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Ethiopia, General Information

Location: Eastern Africa , west of Somalia

Area: 1,127,127 sq km
Boundaries: total: 5,328 km
Border countries: Djibouti 349 km, Eritrea 912 km, Kenya 861 km, Somalia 1,600 km, Sudan 1,606 km

Climate: Tropical monsoon with wide topographic-induced variation

Background: Unique among African countries, the ancient Ethiopian monarchy maintained its freedom from colonial rule, with the exception of the 1936-41 Italian occupation during World War II. In 1974 a military junta, the Derg, deposed Emperor Haile SELASSIE (who had ruled since 1930) and established a socialist state. Torn by bloody coups, uprisings, wide-scale drought, and massive refugee problems, the regime was finally toppled in 1991 by a coalition of rebel forces, the Ethiopian People's Revolutionary Democratic Front (EPRDF). A constitution was adopted in 1994 and Ethiopia 's first multiparty elections were held in 1995. A two and a half year border war with Eritrea ended with a peace treaty on 12 December 2000 . Final demarcation of the boundary is currently on hold due to Ethiopian objections to an international commission's finding requiring it to surrender sensitive territory.

Polithics of Ethiopia:The election of Ethiopia's 547-member constituent assembly was held in June 1994. This assembly adopted the constitution of the Federal Democratic Republic of Ethiopia in December 1994. The elections for Ethiopia's first popularly-chosen national parliament and regional legislatures were held in May and June 1995. Most opposition parties chose to boycott these elections, ensuring a landslide victory for the Ethiopian People's Revolutionary Democratic Front (EPRDF). International and non-governmental observers concluded that opposition parties would have been able to participate had they chosen to do so.

The Government of the Federal Democratic Republic of Ethiopia was installed in August 1995. The first President was Negasso Gidada. The EPRDF-led government of Prime Minister Meles Zenawi has promoted a policy of ethnic federalism, devolving significant powers to regional, ethnically-based authorities. Ethiopia today has 9 semi-autonomous administrative regions that have the power to raise and spend their own revenues. Under the present government, Ethiopians enjoy greater political participation and freer debate than ever before in their history, although some fundamental freedoms, including freedom of the press, are, in practice, somewhat circumscribed.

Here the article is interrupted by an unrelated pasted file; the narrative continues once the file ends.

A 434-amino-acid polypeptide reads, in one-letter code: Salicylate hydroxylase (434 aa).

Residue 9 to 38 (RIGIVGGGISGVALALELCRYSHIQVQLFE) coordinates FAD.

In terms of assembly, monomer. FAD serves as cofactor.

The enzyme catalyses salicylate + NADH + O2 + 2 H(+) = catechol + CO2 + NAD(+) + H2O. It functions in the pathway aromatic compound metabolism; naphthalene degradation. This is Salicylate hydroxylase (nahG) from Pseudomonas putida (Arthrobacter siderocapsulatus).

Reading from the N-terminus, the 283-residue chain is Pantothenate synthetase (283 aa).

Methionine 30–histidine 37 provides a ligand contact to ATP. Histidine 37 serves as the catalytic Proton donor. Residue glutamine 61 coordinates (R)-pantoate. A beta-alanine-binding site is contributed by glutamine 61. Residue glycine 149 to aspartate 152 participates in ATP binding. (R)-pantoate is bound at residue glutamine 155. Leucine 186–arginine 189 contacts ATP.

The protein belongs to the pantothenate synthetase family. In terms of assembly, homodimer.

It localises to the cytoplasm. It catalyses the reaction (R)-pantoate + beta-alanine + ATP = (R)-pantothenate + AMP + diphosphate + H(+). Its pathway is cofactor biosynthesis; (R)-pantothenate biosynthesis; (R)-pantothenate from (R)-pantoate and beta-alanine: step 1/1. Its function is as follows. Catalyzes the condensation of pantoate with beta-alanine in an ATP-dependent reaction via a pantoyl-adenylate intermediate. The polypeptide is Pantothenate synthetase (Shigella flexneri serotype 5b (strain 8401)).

Zenawi's government was re-elected in 2000 in Ethiopia's first multi-party elections. The incumbent President is Girma Wolde-Giorgis.


Language: Ethopia has 84 indigenous languages. Some of these are: Afar language,Amharic language,Anfillo language,Berta language,Bussa language,Ge'ez language,Konso language,Ongota,Oromo language,Rer Bare language,Saho language,Soddo language,Somali language,Tigrigna language,Weyto language.


Religion: The Axumite Kingdom was one of the first nations to officially adopt Christianity, when St. Frumentius of Tyre converted Ezana of Axum during the fourth centuryAD. Islam in Ethiopia dates back almost to the founding of the religion; in 616, a band of Muslims were counseled by the Prophet Muhammad to escape persecution in Mecca and travel to Abyssinia, which was ruled by, in the Prophet's estimation, a pious Christian king. Moreover, Islamic tradition states that Bilal, one of the foremost companions of the Prophet Muhammad, was from present-day Ethiopia. A small group of Jews, the Beta Israel, lived in Ethiopia for centuries, though most emigrated to Israel in the last decades of the 20th century. There are numerous indigenous African religions in Ethiopia.



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